After Legal Setback, Pittsburgh to Appeal 'Source of Income' Decision

Pittsburgh will continue its pursuit of a "source of income" law to protect against housing discrimination.
April 16, 2018, 2pm PDT | James Brasuell | @CasualBrasuell
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Wade H. Massie

Pittsburgh created an ordinance in 2015 that forced landlords to accept federal housing vouchers—a so-called "source of income" rule. Last month, Allegheny County Common Pleas Judge Joseph James struck that law down, calling the law "invalid and unenforceable." Now the city plans to appeal that ruling.

Katie Giammarise reports:

At issue is a law that prevents property owners from discriminating against a tenant based on the person's “source of income.” City council passed the ordinance to address discrimination facing low-income tenants seeking to utilize subsidies, such as Housing Choice Vouchers, commonly called Section 8. The program gives low-income people a voucher to find a home in the private rental market; tenants must pay a portion of their income in rent with the difference made up via a federal subsidy.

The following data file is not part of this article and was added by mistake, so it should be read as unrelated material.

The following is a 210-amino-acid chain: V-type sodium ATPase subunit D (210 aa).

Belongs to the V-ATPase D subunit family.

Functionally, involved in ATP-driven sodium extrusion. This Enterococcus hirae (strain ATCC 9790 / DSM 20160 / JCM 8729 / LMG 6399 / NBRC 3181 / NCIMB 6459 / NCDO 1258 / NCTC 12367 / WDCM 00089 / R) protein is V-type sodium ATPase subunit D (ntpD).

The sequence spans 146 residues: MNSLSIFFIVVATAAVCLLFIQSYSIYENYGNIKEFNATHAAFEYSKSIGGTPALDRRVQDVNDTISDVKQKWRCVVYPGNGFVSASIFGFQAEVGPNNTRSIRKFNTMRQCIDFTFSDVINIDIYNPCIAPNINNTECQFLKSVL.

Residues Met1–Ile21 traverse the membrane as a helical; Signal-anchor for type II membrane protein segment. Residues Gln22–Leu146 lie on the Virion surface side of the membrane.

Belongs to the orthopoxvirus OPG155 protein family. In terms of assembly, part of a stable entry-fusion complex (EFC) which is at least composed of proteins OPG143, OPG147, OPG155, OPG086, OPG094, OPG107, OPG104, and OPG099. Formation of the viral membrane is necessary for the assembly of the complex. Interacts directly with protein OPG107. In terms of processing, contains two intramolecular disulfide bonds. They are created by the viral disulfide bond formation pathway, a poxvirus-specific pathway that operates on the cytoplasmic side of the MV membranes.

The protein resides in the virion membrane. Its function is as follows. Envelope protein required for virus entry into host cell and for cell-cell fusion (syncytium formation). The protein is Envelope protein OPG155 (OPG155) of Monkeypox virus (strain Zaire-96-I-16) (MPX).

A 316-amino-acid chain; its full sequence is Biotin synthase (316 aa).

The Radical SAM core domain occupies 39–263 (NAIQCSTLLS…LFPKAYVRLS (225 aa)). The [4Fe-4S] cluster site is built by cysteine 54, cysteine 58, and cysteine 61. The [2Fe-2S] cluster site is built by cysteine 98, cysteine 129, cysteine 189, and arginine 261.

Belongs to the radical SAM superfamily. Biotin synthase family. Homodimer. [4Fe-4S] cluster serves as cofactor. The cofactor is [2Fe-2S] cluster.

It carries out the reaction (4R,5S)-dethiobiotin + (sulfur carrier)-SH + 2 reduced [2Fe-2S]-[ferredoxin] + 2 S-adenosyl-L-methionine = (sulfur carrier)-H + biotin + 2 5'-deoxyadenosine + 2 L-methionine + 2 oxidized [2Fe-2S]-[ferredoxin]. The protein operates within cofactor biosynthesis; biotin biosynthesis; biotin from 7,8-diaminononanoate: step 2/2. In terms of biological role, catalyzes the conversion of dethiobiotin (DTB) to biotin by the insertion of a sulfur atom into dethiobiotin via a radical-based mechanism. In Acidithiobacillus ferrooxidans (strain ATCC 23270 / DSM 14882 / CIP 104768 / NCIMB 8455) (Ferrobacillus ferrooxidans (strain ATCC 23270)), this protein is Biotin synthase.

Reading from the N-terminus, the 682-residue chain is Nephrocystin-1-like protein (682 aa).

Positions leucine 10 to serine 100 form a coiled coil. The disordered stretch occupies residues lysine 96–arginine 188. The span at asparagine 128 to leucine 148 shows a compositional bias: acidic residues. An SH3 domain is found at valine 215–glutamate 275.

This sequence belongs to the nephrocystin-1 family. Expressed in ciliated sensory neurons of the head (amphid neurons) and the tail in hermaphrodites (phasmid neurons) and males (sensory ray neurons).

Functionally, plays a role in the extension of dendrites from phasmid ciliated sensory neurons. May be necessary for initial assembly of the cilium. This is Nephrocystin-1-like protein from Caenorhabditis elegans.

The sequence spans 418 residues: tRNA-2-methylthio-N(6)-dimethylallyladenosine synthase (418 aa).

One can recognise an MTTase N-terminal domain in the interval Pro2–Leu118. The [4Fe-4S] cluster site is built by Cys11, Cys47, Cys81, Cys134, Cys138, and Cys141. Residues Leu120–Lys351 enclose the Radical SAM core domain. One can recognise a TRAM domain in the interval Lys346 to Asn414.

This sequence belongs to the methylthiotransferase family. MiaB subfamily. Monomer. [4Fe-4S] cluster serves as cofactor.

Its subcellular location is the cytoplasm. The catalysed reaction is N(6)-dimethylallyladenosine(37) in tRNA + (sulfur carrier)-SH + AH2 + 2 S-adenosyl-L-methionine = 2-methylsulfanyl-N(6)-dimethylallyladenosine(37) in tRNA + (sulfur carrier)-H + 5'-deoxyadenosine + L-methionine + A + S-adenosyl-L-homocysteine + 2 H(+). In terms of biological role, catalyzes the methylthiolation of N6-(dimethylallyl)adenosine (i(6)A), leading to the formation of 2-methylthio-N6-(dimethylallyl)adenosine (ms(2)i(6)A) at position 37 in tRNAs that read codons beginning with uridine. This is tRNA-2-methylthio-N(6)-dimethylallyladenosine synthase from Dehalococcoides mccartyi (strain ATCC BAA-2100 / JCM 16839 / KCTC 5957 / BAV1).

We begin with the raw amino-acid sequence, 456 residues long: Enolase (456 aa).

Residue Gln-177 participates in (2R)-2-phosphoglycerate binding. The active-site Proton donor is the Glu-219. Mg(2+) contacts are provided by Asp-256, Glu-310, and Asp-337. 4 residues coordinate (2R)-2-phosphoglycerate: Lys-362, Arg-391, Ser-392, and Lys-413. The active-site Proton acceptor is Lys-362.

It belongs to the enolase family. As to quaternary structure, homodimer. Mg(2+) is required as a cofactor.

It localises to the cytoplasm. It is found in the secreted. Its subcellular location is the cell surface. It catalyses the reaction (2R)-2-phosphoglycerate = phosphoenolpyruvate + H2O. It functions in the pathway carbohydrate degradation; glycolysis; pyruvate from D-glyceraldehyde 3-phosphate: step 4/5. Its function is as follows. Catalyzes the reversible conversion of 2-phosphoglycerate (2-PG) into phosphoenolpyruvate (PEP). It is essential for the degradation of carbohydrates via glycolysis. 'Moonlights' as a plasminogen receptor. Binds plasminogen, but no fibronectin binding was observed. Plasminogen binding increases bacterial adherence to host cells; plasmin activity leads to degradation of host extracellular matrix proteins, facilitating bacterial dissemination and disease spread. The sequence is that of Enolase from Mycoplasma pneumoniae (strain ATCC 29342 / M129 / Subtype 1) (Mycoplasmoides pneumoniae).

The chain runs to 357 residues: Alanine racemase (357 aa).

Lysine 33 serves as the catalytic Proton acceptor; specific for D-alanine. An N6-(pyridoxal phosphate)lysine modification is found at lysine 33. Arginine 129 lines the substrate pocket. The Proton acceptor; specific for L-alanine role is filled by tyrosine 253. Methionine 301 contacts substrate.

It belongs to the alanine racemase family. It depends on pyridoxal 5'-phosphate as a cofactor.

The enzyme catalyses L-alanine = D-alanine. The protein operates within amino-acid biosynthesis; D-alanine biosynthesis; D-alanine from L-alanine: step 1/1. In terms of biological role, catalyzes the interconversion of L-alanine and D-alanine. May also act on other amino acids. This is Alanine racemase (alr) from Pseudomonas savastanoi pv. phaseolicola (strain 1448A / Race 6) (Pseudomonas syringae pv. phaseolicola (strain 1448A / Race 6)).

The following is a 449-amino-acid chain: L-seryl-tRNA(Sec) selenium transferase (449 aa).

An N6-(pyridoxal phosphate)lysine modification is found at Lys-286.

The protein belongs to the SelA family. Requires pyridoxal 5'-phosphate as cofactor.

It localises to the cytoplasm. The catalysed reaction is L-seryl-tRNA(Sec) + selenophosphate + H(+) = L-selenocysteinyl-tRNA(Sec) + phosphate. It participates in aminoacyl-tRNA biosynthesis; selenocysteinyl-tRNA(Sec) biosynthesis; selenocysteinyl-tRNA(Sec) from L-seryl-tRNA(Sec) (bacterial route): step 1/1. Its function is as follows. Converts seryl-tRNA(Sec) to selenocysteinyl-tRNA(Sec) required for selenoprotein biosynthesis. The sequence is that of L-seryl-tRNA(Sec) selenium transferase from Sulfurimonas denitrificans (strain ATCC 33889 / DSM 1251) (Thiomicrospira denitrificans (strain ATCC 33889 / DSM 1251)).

The judge ruled in a lawsuit brought by the Apartment Association of Metropolitan Pittsburgh shortly after the city approved the law.

The National Law Center on Homelessness and Poverty recently released a report that recommends source of income laws as a key strategy for reducing the "eviction epidemic" around the country. A similar law failed in Baltimore in 2016. Meanwhile, in Texas, the state and the city of Dallas squared off in court in 2017 over the state's preemption of source of income laws.

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Published on Friday, April 13, 2018 in Pittsburgh Post-Gazette
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